Saturday, September 12, 2009

All in a name….

As I scribble this is a notebook I am sitting in a small restaurant across from the central food market in Niamey. I fortify myself with a nice cup of coffee, in one of the only places in town I know where to find it! Sometimes I feel like it is truly only by divine protection that I make it downtown in one piece. The driving here un-nerves me for its sheer volume characterized by swerving, honking, few working streetlights and general poor driving habits of the people. I see accidents, especially involving motorcycles, almost daily. But driving is the topic of a whole ‘nother post…so I won’t dilly dally on this topic!

So I am drinking my coffee, waiting for the Post Office to open and then to meet my language partner after that for study. I am gathering my energy to enter the market to pick up some vegetables. It is a crazy, high energy packed place where I know I will be yelled at (everyone wants to sell to me!), I will likely be overcharged at first price, etc. But the one things that really bothers me is what I know I will hear. “ANASARA!” To quote a Peace Corps volunteer:

“We are called “anasara” here, which means ‘stranger’ and often ‘white person,’  People often think that we have tons of money, so they will often try to make us pay massive amounts more for food and items at the market. We spend a lot of time learning to bargain. People stare at us, they talk about us when we walk by, and the children follow you throughout the market for no reason other than to just look at you.”

Short or tall, thin or not-thin, French, Canadian or Ukrainian, you will all get called ANASARA!! (I have a hard time not even writing in in capital letters since it always yelled out loud! SO why does this bother me? I know I come from a western country where my worldview is considerably different than theirs. Where I come from, it is considered really rude and almost unthinkable to yell out at someone and address them by their nationality or the color of their skin. I was discussing this with team members the other night and we all agreed. Can you imagine (since most of you reading this are from a North American culture as well) if we were walking downtown in a NA city and yelled and addressed everyone by their skin or ethnicity? Can you imagine yelling – Hey Chinaman! Hey Jew! Hey Negro! Hey Paki man! Hey Indian! Hey Whitey, etc! I cringe even writing it never mind actually doing it! How completely rude and racist, and (to my worldview) WRONG!!! So as I walk around here all the time and have people address me like that it really irritates me! A group of young men were addressing us like that the other day in the market and Paul stopped to talk to them. He said - “Why are you calling us that? Do you know that people from North America find it really rude when you address them like that? That it is impolite for us? How would you feel if I yelled out at you and called you Black Man! (They agreed they wouldn’t like this). So Paul told them it would be much more polite and productive it terms of getting us to respond if they called the white folks Madam and Monsieur. They said they really appreciate knowing that and had a good little chat with Paul after that. It had never occurred to them that people from NA were being offended when they yelled it at them. Go Paul!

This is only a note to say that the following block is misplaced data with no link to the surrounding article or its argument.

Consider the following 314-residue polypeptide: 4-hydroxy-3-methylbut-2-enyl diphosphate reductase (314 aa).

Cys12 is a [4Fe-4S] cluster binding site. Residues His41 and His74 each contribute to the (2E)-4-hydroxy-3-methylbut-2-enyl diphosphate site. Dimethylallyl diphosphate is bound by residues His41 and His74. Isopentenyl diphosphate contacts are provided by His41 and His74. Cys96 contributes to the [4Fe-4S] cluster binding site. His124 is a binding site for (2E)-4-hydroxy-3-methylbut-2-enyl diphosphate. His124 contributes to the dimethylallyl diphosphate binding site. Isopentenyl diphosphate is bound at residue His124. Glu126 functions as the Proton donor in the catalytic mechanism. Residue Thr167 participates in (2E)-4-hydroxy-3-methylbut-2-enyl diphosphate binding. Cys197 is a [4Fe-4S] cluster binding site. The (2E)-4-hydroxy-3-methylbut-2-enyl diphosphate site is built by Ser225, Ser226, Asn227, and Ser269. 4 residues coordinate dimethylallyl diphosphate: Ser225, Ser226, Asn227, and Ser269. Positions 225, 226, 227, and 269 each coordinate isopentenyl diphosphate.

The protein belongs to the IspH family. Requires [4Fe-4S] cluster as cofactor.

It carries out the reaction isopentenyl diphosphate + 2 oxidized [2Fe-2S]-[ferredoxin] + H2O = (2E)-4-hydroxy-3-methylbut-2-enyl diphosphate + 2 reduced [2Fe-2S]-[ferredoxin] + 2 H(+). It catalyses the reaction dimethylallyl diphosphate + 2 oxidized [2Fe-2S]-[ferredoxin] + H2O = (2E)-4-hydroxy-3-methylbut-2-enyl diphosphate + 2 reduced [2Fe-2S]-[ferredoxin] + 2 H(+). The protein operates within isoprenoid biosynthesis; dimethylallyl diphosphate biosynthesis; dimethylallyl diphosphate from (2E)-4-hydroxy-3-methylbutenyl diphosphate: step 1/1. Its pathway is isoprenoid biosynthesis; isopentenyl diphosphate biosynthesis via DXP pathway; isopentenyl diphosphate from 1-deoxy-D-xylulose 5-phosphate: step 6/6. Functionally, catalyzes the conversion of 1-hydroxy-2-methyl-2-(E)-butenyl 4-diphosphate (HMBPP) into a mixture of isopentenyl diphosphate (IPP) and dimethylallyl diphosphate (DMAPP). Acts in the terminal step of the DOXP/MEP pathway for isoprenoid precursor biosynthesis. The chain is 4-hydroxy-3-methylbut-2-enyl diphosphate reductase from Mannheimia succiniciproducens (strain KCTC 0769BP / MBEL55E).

And so I always try to sit back and look at a situation and analyze it based on culture and worldview. Is it just my worldview and culture that makes a situation appear one way to me? To some extent- of course it is! But daily I try to take the other perspective. To put myself into their mindset and culture and see how I would feel about it then. Sometimes it is a very healthy exercise to allow me to remove myself and my emotions and try to understand the people and culture around me. I see them refer to each other based on ethnicty all the time. Oh yeah..the Tuareg guy they will say, oh the Goure man who sell veggies, the Fulani at the corner hut, etc. It doesn't bother them one bit to be distinguished by the color of their skin or where they come from. So that helps me a bit to know at least they aren’t singling me out!

Anyhow..just another glimpse into our lives here and the things that go through my head as I process living cross culturally!


Daniel and Linda SLAC said...

Hi Paul and Chantelle...Daniel Kroshewsky from Sylvan Lake Alliance Church...Roger and Beverley spoke yesterday at church and it was fantastic, they did a wonderful job, like you and Paul did, our prayers are with you, thank you for the updates and I will try harder to respond...your in our hearts and remember your doing what Jesus would be doing if he was there...and that is to me the ultimate in serving and Hugz all around....take care and God Bless you all....

PS your Mom and Dad looked very happy and healthy....

Daniel Kroshewsky @ SLAC said...

Hi it's Daniel from SLAC again, Your story kkind of reminds me when we lived in Los Angelos for a year and we went to a mall and were the only caucasions in the was very interesting, and taught us a good lesson persay.
But your experience sounds more interesting and more of a test for sure. It is an amzing story Chantelle thank you for sharing...a very interesting glimpse indeed It has been very nice here, fall is my fav time, it is quieter and kids are back in school, the cool evenings (sorry for mentioning) ...your strength to deal with the heat is amazing. Anyways hope all is well, your in our prayers and thought of, hugz all around and God Bless You All !!!